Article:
Saturday, July 22, 2006

(No) Graylings at Moorfield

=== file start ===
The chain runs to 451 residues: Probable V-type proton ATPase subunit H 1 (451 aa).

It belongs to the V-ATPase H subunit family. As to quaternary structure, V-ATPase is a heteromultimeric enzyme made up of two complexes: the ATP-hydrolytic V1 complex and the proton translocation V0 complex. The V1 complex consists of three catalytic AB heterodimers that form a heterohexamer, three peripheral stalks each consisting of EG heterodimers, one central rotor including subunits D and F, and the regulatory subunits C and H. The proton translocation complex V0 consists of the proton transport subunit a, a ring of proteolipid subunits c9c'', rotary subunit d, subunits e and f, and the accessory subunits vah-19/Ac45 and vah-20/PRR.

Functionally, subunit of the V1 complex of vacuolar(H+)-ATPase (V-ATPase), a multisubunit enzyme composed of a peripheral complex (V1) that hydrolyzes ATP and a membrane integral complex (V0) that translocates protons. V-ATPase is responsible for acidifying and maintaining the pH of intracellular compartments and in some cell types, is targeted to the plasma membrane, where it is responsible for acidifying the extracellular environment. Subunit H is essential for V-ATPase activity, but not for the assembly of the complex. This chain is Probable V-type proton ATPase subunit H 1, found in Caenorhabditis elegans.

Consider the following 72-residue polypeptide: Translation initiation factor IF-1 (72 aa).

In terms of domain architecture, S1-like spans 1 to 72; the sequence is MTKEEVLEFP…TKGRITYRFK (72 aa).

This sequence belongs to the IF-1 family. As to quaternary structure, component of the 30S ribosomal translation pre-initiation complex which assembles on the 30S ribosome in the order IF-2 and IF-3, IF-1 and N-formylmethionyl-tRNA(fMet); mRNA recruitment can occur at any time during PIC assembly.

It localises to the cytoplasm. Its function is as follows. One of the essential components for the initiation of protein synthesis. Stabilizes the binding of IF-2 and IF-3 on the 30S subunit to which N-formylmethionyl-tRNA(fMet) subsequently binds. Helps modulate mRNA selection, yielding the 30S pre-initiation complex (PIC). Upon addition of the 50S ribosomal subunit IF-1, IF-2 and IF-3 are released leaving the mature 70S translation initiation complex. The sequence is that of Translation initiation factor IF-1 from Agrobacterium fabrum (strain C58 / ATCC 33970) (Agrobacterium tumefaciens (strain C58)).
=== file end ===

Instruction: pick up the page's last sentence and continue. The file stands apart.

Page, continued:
Made a quick visit this evening to the inland Grayling butterfly colony at Moorfield, on the edge of Kilmarnock. This species is almost entirely restricted to the coast in Scotland, so it is quite special to find these butterflies inland. For years, several hundred of these insects emerged each July and August on the post-industrial acid-heath at Moorfield which they shared with Small Heath, Common Blue, orchids, Meadow Pipit, Yellowhammer, Skylark and Grey Partridge to name a few. On Saturday there were no Graylings. In fact there was no anything. This site was destroyed last year by a partnership between East Ayrshire Council (their next move is to destroy enough of Kay Park for a 100 space car park!) and Land Improvement Holdings. They felt it necessary to cap the old bing with a clay covering, thereby obliterating this unique local habitat. This won’t surprise residents of Kilmarnock though – they only have to walk through the soulless, disaster that is the town centre to see that the local authority has little interest in preserving anything, be it natural or man-made. None of the local and national conservation organisations appeared to care, and, worse still, even knew about it despite recording and monitoring at the site. Most people driving by would never realise they were passing a local wildlife treasure. Now they never will.

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